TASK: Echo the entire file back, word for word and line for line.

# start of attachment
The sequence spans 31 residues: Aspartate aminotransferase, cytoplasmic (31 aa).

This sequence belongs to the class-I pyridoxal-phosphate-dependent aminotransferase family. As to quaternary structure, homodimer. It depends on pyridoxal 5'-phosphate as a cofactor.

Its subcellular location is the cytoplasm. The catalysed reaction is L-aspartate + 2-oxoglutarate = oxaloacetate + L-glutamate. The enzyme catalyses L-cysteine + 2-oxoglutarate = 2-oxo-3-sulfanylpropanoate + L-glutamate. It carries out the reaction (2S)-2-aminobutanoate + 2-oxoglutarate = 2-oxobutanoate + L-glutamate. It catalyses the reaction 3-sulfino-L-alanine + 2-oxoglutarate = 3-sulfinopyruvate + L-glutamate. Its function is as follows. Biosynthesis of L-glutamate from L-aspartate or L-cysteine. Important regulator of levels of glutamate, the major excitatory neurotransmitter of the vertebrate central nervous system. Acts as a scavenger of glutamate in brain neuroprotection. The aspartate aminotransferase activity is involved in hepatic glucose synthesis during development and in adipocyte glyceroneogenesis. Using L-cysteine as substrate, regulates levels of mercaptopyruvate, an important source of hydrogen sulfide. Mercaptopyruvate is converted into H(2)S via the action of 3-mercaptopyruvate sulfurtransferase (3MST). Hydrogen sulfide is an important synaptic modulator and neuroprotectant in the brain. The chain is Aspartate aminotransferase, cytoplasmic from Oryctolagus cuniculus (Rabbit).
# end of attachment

The sequence spans 31 residues: Aspartate aminotransferase, cytoplasmic (31 aa).

This sequence belongs to the class-I pyridoxal-phosphate-dependent aminotransferase family. As to quaternary structure, homodimer. It depends on pyridoxal 5'-phosphate as a cofactor.

Its subcellular location is the cytoplasm. The catalysed reaction is L-aspartate + 2-oxoglutarate = oxaloacetate + L-glutamate. The enzyme catalyses L-cysteine + 2-oxoglutarate = 2-oxo-3-sulfanylpropanoate + L-glutamate. It carries out the reaction (2S)-2-aminobutanoate + 2-oxoglutarate = 2-oxobutanoate + L-glutamate. It catalyses the reaction 3-sulfino-L-alanine + 2-oxoglutarate = 3-sulfinopyruvate + L-glutamate. Its function is as follows. Biosynthesis of L-glutamate from L-aspartate or L-cysteine. Important regulator of levels of glutamate, the major excitatory neurotransmitter of the vertebrate central nervous system. Acts as a scavenger of glutamate in brain neuroprotection. The aspartate aminotransferase activity is involved in hepatic glucose synthesis during development and in adipocyte glyceroneogenesis. Using L-cysteine as substrate, regulates levels of mercaptopyruvate, an important source of hydrogen sulfide. Mercaptopyruvate is converted into H(2)S via the action of 3-mercaptopyruvate sulfurtransferase (3MST). Hydrogen sulfide is an important synaptic modulator and neuroprotectant in the brain. The chain is Aspartate aminotransferase, cytoplasmic from Oryctolagus cuniculus (Rabbit).